|Publication number||US4628910 A|
|Application number||US 06/676,493|
|Publication date||Dec 16, 1986|
|Filing date||Nov 29, 1984|
|Priority date||Nov 29, 1984|
|Also published as||EP0187457A2, EP0187457A3|
|Publication number||06676493, 676493, US 4628910 A, US 4628910A, US-A-4628910, US4628910 A, US4628910A|
|Original Assignee||Biodex Corporation|
|Export Citation||BiBTeX, EndNote, RefMan|
|Patent Citations (6), Referenced by (71), Classifications (12), Legal Events (7)|
|External Links: USPTO, USPTO Assignment, Espacenet|
This invention relates generally to exercise and rehabilitation apparatus and, more particularly, is directed to exercise and rehabilitation apparatus operative in isokinetic, constant torque, neutral, oscillation and eccentric modes of operation.
Various exercising machines, such as those designated by "Universal", "Nautilus", "Cybex" and "Kin/Com", are well known in the art.
One of the first of these machines was the "Universal" exercising machine which uses a pulley-weight system, whereby the weights added to the pulley system can be varied by the user. With such apparatus, however, there are no controls over the manner, that is, the speed of movement and the torque applied by the user, in overcoming the weight load. It is only necessary that the user apply a force that is greater than the weight load through the pulley system. As such, the "Universal" apparatus is similar to a free weight system.
The "Nautilus" apparatus was developed to overcome some of the deficiencies of the "Universal" machine by providing a fixed path of movement of the respective arms thereof so that the latter follow respective paths designed for better muscle isolation during exercise. The "Nautilus" apparatus, rather than using a pulley-weight system, uses a novel cam arrangement. However, as with the "Universal" machine, the "Nautilus" apparatus does not control the speed of movement or resistive torque applied to the arm.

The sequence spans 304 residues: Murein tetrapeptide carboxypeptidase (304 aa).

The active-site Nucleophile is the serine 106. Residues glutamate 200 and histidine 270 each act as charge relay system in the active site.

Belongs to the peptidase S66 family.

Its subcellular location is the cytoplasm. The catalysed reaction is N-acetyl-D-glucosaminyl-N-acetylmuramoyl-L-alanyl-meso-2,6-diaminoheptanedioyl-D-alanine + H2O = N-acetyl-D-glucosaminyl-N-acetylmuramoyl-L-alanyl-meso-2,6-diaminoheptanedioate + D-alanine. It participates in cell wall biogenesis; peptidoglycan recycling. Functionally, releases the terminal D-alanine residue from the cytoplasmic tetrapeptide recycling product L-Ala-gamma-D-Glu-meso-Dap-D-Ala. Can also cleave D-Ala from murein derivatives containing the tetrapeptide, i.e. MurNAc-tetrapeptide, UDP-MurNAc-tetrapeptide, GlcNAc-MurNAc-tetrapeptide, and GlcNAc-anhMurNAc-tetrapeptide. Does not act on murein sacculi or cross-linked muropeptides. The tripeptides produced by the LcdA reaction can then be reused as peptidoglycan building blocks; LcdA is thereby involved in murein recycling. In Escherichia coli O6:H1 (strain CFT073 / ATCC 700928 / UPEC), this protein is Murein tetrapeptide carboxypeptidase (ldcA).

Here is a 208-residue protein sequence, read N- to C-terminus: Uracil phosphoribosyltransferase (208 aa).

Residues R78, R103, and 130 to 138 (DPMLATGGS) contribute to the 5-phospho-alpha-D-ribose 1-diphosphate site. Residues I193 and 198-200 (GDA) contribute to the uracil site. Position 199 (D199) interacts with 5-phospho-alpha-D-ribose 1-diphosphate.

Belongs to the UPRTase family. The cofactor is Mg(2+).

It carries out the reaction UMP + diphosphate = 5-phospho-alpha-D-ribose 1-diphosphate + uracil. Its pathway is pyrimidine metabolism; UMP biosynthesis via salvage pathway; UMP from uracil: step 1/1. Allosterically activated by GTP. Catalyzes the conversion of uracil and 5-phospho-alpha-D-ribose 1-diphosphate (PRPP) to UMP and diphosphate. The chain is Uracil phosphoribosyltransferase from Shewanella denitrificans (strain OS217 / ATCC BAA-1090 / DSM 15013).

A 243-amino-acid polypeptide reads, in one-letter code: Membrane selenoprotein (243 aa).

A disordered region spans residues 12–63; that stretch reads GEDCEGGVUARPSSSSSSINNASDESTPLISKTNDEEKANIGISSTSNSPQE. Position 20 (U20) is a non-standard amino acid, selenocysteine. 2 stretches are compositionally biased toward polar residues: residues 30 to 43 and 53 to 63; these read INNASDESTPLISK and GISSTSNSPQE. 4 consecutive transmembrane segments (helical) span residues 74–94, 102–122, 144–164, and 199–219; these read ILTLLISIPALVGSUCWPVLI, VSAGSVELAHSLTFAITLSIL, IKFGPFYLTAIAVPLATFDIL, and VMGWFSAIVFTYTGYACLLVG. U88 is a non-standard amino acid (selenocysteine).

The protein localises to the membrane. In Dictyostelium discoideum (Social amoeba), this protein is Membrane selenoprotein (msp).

The "Cybex" apparatus, as exemplified in U.S. Pat. No. 3,465,592, recognized that the muscle is not equally powerful throughout its entire range of motion. The "Cybex" apparatus provides a motor connected through a gearing system to regulate the exercise arm of the machine so that it travels with a constant velocity, thereby taking into account the different strengths of the muscle during different angular extensions thereof.
Although the "Cybex" apparatus provides distinct advantages over the aforementioned "Universal" and "Nautilus" apparatus, the "Cybex" apparatus fails to provide necessary functions for truly accurate and corrective exercise and rehabilitation. In this regard, the "Cybex" apparatus uses a motor with two clutches. The arm of the apparatus is movable freely until the planetary speed of the gearing therein is reached, whereupon an impact resistive force is met by the user. This impact resistive force, of course, is undesirable, particularly from a rehabilitation standpoint.
Further, with the "Cybex" apparatus, although a constant velocity operation is provided for both extension and flexion of a muscle, there is no provision for controlled movement for both concentric and eccentric motions. The "Cybex" apparatus also only provides for constant velocity motions.
U.S. Pat. No. 4,235,437 discloses a robotic exercise machine which uses a computer to regulate the motion of an exercise arm in response to software programmed into the machine and in response to the force applied to the arm by the user as detected by a strain gauge at the end of the arm. By means of hydraulic cylinders and solenoid controlled valves, movement of the arm can be accurately controlled. However, the equipment provided in U.S. Pat. No. 4,235,437 is relatively complicated and requires expensive computer equipment and a complex linkage system. Further, because the equipment is computer controlled, the user must spend some time programming the computer with the desired settings before exercising. This, of course, is time consuming and detracts from the exercising.